Monkeys Messed Up My Boogie Board

Monkeys Messed Up My Boogie Board

I decided to quit doodling and writing notes on paper in order to go green by buying the Boogie Board by Improv Electronics. You write on the LCD screen with a simple stylus, then erase the entire screen in an instant with the push of a button. I was especially excited when I discovered they had just released a new, larger version.

I ordered my Boogie Board from Brookstone. I was delighted with the prompt delivery. I immediately opened the box and I inserted the two AAAA batteries in accordance with the + sign inside the compartment lid. Unfortunately, the lid comes completely off. It took a moment to determine which end of the lid went where, so I could determine which way to orient the + ends of the two batteries. Why didn’t they put the + on the case so the installation orientation was not confusing?

Once I had the batteries in, I began writing on the screen with the stylus. I was delighted to see that it wrote dependably. When I pressed the erase button, the screen went blank. But there was a problem. The screen contrast was very poor, and at best, the display was black and gray, not black and white. I thought I must have inserted the batteries incorrectly. I removed the battery cover and examined its inside surface. After looking closely, I could see that there was a + sign on both ends of the lid.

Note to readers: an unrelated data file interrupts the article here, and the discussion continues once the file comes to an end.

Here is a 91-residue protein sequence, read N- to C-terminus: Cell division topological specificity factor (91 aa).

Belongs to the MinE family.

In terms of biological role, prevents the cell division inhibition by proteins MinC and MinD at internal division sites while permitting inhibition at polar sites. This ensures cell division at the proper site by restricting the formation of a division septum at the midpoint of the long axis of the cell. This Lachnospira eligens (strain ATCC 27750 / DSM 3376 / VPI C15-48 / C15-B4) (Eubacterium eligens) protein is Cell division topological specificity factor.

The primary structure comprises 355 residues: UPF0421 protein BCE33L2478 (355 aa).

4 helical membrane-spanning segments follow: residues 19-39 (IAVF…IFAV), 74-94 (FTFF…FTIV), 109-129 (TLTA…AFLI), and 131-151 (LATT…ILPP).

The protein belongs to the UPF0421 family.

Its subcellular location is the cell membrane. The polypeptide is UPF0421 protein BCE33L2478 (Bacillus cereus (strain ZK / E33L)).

Monkeys Messed Up My Boogie Board

The Boogie Board Writing Tablet 10.5 from Improv Electronics.

Hmmm. Maybe I actually had inserted the batteries backwards. I reversed the battery orientation, closed the battery cover again and began writing. To my surprise, the contrast was exactly the same. I quickly concluded that the batteries were not required for writing on the tablet. Later I confirmed this by writing on the tablet with no batteries installed. What I quickly discovered was that the tablet would not erase with the batteries in this orientation. I was rather disappointed that the contrast was still very poor, even in dim or bright ambient lighting. The graphics I wrote on the screen were a not-too-light shade of gray. Not a dim white, but truly a gray color.

If the tablet had a black-and-white display, I would have been very happy with the purchase, especially with a list price under 60 dollars. I even had a 25 percent off coupon, but most of it was eaten up with shipping.

This device should have never made it out of engineering, and the marketing folks at Brookstone should have put the brakes on presenting it to the public the instant they saw its performance.

One feature I knew the tablet did not have was a USB or WiFi link, so the images created on the tablet can’t be easily saved. Even a USB port for a jump drive would be nice. Marketing probably decided to introduce this function later, which would be a good move. My thought when purchasing the tablet was that if I created an image that I needed to save, I could take a picture of it with my digital camera and transfer it to my computer. I had to chuckle when I read the user’s manual and found that’s exactly what they suggest.

I was saddened by this experience — and to have to pay for return shipping. My experience with Brookstone gadgets has been good in the past. I’ve purchased many of their gadgets. We engineers like our gadgets.

This entry was submitted by W. Wallick and edited by Rob Spiegel

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